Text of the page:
Is Apple developing its own MicroLED screen technology for a future iPhone?
By doing so, Apple would reduce its reliance on rivals like Samsung
Apple is reportedly no longer satisfied using off-the-shelf OLED tech in its iPhones, iPads and smartwatches, and is in the process of developing its own MicroLED panels.
The tech giant has been making significant investments in developing the technology at a secret manufacturing facility in Cupertino, where the company is headquartered, anonymous sources told Bloomberg yesterday.
MicroLED is an emerging flat-panel technology that offers multiple benefits over OLED and traditional LCD technology. Of particular interest to Apple is likely the fact that MicroLED uses much less energy, which could improve battery life and also enable the development of thinner devices. They also offer better contrast, higher colour saturation and lower latency.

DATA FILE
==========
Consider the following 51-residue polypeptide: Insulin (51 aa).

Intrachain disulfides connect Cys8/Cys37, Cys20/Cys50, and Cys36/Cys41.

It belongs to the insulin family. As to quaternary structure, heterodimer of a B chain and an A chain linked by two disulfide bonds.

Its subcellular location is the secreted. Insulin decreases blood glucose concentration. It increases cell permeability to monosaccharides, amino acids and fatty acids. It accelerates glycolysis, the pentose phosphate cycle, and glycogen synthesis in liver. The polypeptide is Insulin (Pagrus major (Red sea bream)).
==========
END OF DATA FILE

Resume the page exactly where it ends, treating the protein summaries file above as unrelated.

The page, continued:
However, it's also much more difficult to manufacture and hasn't yet been produced at commercial scale anywhere, although Samsung hopes to bring a MicroLED TV it showcased at CES to market this year.
These challenges led to Apple almost killing its own development project a year ago, according to Bloomberg's sources, but in the end it decided to continue working on the technology. This determination has apparently paid off and the company's MicroLED efforts are now reportedly at "an advanced stage".
The likelihood of the iPhone 9 or any upcoming new Apple Watches having MicroLED screens is fairly low, however. The technology is still in a developmental stage and it could be some years before Apple commercialises it, whereas the iPhone 9 is expected to enter the market in autumn this year at the company's annual Special Event.
Samsung currently produces OLED screens for Apple's iPhone X flagship, but was expected to take a hit from subdued demand for the device, which led Apple to cut the number of units it planned to build. This left Samsung with excess capacity after ramping up production in readiness for the iPhone X's release.
Citing "people, who requested anonymity to discuss internal planning", Bloomberg said Apple
IT Pro contacted Apple regarding the claims, but hadn't received a response at the time of publication.
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